Baxandall’s idea of “horizons” makes me think about Lucy Suchman’s situated action:

However, a significant part of Baxandall’s account is to do with what the previous chapter explained in terms of ‘horizons’, or ‘life-worlds’. It is about the ways in which the beliefs, hopes, fears and desires of fifteenth-century, affluent, middle-class Italians produced their interpretations of the paintings they saw. For Baxandall, it is also about the ways in which these beliefs, hopes and so on produced the paintings themselves.

This chapter has nothing to do with situated action. It talks about interpretation again. However, since Baxandall’s interpretation about paintings include the concept “horizon”, it looks like a specific example of situated action. How people interpret a particular painting is related with people’s beliefs, hope, fears and desires. Of course, these things vary among people and time, which definitely need situated action.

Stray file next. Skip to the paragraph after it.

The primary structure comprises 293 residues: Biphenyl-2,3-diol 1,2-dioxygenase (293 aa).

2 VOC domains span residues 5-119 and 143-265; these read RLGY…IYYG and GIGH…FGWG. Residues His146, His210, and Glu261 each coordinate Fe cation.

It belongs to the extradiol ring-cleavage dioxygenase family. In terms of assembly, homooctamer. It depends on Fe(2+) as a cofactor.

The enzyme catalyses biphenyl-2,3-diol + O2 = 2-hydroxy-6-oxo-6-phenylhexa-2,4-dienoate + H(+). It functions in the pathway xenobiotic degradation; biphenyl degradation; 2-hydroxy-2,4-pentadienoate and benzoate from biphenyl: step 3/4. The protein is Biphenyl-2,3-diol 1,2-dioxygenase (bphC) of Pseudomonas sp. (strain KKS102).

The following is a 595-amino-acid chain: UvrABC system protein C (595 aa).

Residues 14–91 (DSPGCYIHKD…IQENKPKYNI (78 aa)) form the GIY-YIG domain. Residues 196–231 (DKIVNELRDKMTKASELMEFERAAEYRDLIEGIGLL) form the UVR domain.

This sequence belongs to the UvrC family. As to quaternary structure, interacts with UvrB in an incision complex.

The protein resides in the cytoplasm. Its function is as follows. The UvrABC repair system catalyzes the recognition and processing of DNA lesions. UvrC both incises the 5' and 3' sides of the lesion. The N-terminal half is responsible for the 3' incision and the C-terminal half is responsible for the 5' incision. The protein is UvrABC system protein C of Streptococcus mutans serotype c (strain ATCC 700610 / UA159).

I went to Guggenheim Museum a few days ago in New York. It was really interesting to see how artists intentionally try not to affect viewers by trying to provide a way for viewers to interpret the art work themselves. One of the art work I saw was only several pieces of yellow clothes hanging together on the wall. The description of this work said that the artist here would like to invite every viewer to create his/her own interpretation and value of the work by providing such a pure form of art, other than seeing viewer struggling to guess what the artist was meaning to say.

This form of art can be seen as a slogan of individual freedom in certain ways. I’m sorry that I didn’t take photos because it was not allowed in Guggenheim.